July 31, 2014 / 6:55 AM / 4 years ago

WRAPUP 1-Japan second-tier carmakers see Q1 profit jump on U.S. sales

* Mazda Q1 profit jumps 54 pct

* Fuji Heavy books highest-ever Q1 profit (Combines Mazda, Fuji Heavy, Denso earnings)

By Yoko Kubota

TOKYO, July 31 (Reuters) - Japan’s second-tier automakers Mazda Motor Corp and Fuji Heavy Industries Ltd posted double-digit profit growth in April-June helped by strong sales in the United States, their biggest market.

Mazda’s U.S. sales jumped 18 percent helped by the launch of its remodelled Mazda3, while Fuji Heavy, the maker of Subaru brand cars, increased its U.S. market share in the first half of the year thanks to the popularity of its Forester compact SUV.

Mazda on Thursday said April-June operating profit rose 54.4 percent on year to 56.4 billion yen ($549.1 million), compared with a 49.2 billion yen mean forecast of 11 analysts polled by Thomson Reuters I/B/E/S.

Japan’s fifth-biggest automaker by global sales volume said cost cuts and a weaker yen helped April-June profit, and kept its full-year profit forecast at 210 billion yen.

But both Mazda and Fuji Heavy saw sales drop in Japan in the first quarter partly because of a sales tax hike in April.

Mazda’s Japan sales dropped 21 percent, pushed down further by slow sales of the Demio subcompact, known as Mazda2 overseas, ahead of remodelling.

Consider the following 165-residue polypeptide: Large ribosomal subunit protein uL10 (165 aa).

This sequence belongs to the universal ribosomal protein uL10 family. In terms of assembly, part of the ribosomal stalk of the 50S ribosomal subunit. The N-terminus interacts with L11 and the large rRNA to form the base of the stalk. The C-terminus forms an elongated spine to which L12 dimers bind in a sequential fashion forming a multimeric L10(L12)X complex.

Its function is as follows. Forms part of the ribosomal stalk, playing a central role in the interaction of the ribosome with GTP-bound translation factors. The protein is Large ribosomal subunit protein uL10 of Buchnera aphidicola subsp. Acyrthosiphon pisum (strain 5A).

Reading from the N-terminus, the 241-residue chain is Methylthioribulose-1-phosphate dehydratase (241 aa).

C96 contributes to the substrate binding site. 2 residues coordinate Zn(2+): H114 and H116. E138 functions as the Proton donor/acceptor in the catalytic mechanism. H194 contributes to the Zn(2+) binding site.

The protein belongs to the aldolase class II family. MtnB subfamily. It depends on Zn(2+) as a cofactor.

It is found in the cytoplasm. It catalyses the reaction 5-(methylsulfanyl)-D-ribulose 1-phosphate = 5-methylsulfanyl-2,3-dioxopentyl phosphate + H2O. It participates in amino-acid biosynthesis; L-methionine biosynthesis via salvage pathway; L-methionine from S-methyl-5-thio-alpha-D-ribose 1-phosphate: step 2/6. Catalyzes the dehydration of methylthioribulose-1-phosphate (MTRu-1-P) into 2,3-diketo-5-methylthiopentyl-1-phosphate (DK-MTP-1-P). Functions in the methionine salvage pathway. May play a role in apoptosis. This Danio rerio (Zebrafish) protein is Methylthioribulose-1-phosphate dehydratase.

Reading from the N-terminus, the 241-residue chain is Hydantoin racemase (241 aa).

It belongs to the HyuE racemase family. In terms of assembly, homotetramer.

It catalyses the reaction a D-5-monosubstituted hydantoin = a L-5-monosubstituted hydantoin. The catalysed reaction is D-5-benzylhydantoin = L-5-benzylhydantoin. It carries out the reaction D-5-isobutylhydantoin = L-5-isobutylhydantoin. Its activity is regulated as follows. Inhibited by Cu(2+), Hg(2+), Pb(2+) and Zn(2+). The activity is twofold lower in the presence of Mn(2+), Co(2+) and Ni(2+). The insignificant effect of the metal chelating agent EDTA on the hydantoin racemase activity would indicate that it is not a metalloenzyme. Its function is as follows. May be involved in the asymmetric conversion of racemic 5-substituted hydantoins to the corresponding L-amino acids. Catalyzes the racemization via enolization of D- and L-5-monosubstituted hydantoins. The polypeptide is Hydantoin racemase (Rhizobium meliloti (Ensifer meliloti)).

Fuji Heavy, which delayed the launch of its new Levorg station wagon in Japan by about a month, saw domestic sales drop 13.5 percent, in contrast to a 6 percent rise in the United States.

For April-June, Fuji Heavy booked its highest ever first-quarter operating profit of 78.7 billion yen, up 13 percent, roughly in line with the 80.6 billion yen estimate of 11 analysts.

Its operating profit margin was 13.2 percent for the quarter, likely the highest among Japan’s eight passenger car makers.

Japan’s smallest passenger car maker stuck to its record-high annual operating profit outlook of 340 billion yen.

“Because we are already manufacturing vehicles at maximum capacity, there is a limit to increasing the number of vehicles we sell,” Chief Financial Officer Mitsuru Takahashi told a news conference.

Earlier, Denso Corp, the world’s second-biggest auto parts maker, posted a 16.7 percent drop in April-June operating profit as domestic labour costs rose and as automakers sold more compact cars in Japan that tend to be less profitable.

Shares of Mazda closed 1.3 percent higher ahead of the earnings, versus a 0.2 percent decline in the benchmark index . Fuji Heavy closed down 2.0 percent, and Denso ended down 1.8 percent. (Editing by Christopher Cushing)

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